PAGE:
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of the brothers in the Anti-Saloon League. But if I knew the good that
had been done by all of them, I am quite sure my" opinion of the good they
don't do would be just what it was when I wrote that criticism.
That criticism was not lightly made. I am old enough to be the
father of seven children and the grandfather of four and five-ninths'
grandchildren. I have been in the newspaper business over thirty years,
and have come in Contact with-many kinds of leagues, including the ones
Brother Parwell is actively interested in.
I have seen zealous members of law and order leagues engaged in
their favorite sport chasing with the heavy hand of the law the unfor
tunate sisters on the so-called underworld Farwell's sisters and my sis
ters, however low they may have fallen In the estimation of such zealots
as Arthur Burrage Parwell.
I have read something of the history of civilization, and I find no
book more interesting than the Bible. Every time I read the Bible, as I sat
for hours reading the new testament
last night, I almost pray what so
called Christian ministers could only
understand the Christianity of Christ
and become Christians.
s Every time I read In the newspa
pers of a crusade against vice, of a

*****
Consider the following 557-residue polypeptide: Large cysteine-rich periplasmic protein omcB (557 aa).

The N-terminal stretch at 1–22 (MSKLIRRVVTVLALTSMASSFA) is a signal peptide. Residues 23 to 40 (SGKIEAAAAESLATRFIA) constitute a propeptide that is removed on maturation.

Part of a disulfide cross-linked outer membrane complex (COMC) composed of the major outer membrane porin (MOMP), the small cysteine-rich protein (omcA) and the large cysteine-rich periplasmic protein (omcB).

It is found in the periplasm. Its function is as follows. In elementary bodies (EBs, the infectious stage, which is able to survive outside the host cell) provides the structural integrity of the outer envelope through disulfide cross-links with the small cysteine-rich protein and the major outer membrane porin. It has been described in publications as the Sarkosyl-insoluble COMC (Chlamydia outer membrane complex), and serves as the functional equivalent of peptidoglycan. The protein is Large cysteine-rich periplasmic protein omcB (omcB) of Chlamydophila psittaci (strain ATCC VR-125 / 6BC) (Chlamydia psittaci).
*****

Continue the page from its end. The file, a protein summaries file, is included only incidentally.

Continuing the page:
raid of the tenderloin by the police,
I like to read and read over again this
little story of the gospel according to
. St John:
"Jesus went unto the mount of
Olives. And early in the morning he
came again, into the temple, and all
the people came unto him; and he
sat down and taught fhem.
"And the scribes and Pharisees
" brought unto him a woman taken in
adultery; and when they had set her
in the midst, they say unto him, Mas
ter, this woman was taken in adul
tery, in the very act.
"Now Moses in the law command
ed us, that such should be stoned;
but what sayest thou? This they
said tempting him, that tney might
have to accuse him.
"But Jesus stooped down, and with
his finger wrote on the ground, as
though he heard them not. So when
they continued asking him, he lifted
up himself, and said unto them, He
that is without sin among you, let
him first cast a stone at her.
"And again he stooped down, and
wrote on the ground.
"And they which heard it, being
convicted by their own conscience,
vent out one by one, beginning at
the eldest, even unto the last: and
Jesus was left alone, and the woman
standing in the midst.
"When Jesus had lifted up himself,
and saw none but the woman,, he said
unto her, Woman, where are those
thine accusers? Hath no man ac
"She said, No man, Lord. And
Jesus said unto'her, Neither do I con
demn thee; go, and sin no more."
I have read the report of the Chi
cago1 Vice Commission, signed by
various preachers, priests, rabbis and
prominent citizens. I have read there
that "prostitution in is city is a
COMMERCIALIZED BUSINESS of
large proportions with tremendous
profits of more" than Fifteen Million
Dollars per year, controlled largely by
men, not women. Separate the male
exploiter from the problem, and we
minimize its extent and abate its
flagrant outward expression."
In reading further, I find this same'
eminent authority saying:
"The life of an unprotected girl
who tries to make a living in a great
city is full of torturing temptations..
First, she faces the problem of living'
on an inadequate wage: Six dollars
a week is the average in mercantile
establishments. . . . The girl who"
has no home soon learns vof 'city pov
erty,' all the more cruel to her be
cause of the artificial contrasts. She
quickly learns of the possibilities
about her, of the joys of comfort.